Monday, February 15, 2016

Color Wheel Perspective



Objective:  Students will create a color wheel using one point perspective, accurate color placement and value 

CA Art Standards
1.1 Identify and use the principles of design to discuss, analyze, and write about visual aspects in the environment and in works of art, including their own.
2.1 Solve a visual arts problem that involves the effective use of the elements of art and the principles of design.
2.2 Prepare a portfolio of original two-and three-dimensional works of art that reflects refined craftsmanship and technical skills.
3.2 Identify and describe the role and influence of new technologies on contemporary works of art.
4.2 Compare the ways in which the meaning of a specific work of art has been affected over time because of changes in interpretation and context.
4.5 Employ the conventions of art criticism in writing and speaking about works of art.
5.0: Students apply what they learn in the visual arts across subject areas. 

Materials: 
Tag Board
Color Pencils 

Key Vocabulary: 
Hue, Value, One point Perspective, tertiary

Direct Instruction 
Color has a huge effect on our daily lives.
Everyday our emotions, moods,  physical sensation (appetite) are influenced by the colors that surround us.
There are three (3) properties to color:  
Hue: the name we give to a color (red, blue, etc.).
Intensity: refers to the strength/vividness of the color. For example, we may describe the color blue as "royal" (bright, rich, vibrant) or "dull" (grayed).
Value: meaning its lightness or darkness. Shade and Tint are in reference to value changes in colors.
One-point perspective -contains only one vanishing point on the horizon line.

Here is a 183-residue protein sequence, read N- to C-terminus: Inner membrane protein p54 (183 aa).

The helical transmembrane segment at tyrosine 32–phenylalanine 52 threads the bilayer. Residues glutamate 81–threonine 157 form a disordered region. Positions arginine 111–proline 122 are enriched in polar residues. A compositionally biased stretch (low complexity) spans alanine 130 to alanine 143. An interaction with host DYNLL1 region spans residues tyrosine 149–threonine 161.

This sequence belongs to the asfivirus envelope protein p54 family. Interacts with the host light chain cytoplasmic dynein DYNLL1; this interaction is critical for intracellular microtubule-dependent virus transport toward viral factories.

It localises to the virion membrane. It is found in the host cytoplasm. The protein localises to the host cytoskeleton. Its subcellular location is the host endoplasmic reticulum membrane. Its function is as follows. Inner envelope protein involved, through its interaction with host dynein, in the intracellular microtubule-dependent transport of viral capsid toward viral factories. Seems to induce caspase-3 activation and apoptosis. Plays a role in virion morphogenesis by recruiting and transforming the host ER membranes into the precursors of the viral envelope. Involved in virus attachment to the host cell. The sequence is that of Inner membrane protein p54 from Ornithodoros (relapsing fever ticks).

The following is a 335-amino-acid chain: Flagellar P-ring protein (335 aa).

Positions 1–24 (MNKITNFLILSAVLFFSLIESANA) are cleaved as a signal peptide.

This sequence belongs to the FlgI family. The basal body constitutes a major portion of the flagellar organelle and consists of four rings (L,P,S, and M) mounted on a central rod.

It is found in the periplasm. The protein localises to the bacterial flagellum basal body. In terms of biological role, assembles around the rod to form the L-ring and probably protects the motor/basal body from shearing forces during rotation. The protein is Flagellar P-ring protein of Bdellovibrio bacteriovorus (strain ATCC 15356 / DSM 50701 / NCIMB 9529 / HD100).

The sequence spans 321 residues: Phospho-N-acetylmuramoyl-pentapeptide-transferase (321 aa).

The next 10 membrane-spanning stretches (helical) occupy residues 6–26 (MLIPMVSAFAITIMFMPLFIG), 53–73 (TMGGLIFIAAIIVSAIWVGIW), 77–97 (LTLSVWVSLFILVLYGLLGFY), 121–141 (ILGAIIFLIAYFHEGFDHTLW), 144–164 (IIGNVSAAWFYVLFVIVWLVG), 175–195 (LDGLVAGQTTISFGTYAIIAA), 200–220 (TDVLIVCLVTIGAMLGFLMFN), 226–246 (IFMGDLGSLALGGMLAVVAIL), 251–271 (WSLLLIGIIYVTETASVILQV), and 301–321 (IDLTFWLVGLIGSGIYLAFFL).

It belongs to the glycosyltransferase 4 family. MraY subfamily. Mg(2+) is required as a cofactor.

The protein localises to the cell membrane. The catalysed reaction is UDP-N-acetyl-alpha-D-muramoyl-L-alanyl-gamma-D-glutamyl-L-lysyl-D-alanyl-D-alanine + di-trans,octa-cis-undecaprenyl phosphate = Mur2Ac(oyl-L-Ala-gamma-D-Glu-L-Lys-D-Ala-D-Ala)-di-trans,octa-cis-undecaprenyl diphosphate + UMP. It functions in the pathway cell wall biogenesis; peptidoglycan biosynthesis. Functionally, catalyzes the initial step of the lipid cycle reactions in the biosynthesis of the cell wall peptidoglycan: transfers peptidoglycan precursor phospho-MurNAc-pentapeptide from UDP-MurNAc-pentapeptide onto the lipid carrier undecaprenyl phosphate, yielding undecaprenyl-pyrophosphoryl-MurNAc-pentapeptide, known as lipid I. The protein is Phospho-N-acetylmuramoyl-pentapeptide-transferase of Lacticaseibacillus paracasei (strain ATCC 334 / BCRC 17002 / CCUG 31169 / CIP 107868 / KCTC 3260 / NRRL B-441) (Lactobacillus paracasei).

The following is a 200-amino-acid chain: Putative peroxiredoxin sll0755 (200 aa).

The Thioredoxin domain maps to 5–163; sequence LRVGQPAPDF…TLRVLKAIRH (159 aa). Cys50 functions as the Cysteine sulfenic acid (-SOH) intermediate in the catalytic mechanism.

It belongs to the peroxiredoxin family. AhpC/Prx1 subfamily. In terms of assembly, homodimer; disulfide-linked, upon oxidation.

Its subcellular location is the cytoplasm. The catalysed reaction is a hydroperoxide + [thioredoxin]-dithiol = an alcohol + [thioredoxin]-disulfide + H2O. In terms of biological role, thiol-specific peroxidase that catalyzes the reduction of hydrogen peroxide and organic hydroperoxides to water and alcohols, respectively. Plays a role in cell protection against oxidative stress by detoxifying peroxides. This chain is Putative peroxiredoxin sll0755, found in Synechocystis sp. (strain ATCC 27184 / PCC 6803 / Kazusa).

This type of perspective is typically used for images of roads, railway tracks, hallways, or buildings viewed so that the front is directly facing the viewer.
Color Theory: is a body of practical guidance to color mixing and the visual effects of a specific color combinations

Teacher Models 
Examples of vocabulary on the board throughout discussion 
Students take notes in their sketchbooks 
Teacher Monitors room throughout discussion
Step by Step modeling on how to create color wheel

Check for Understanding: 
Monitor room during Pre-assessment in sketchbook
Monitor throughout discussion ensure comprehension and active note taking 
Various Activities Designed to check/enhance student comprehension

Project requirements:
Sketchbook: student uses sketchbook to complete studies on one point perspective and building details using a ruler
Final project: Student applies sketchbook skills onto final paper to create building color wheel
Student creates color wheel showing primary, secondary and tertiary colors
Student shows the shade, tint and pure color of 12 colors on the color wheel
Student added unique details on each of the 12 buildings using black ink
Final project is well thought out and executed
Student takes advantage of studio time by illustrating full effort in actions and final results. 











2 comments:

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  2. What grade level did you do this with?

    ReplyDelete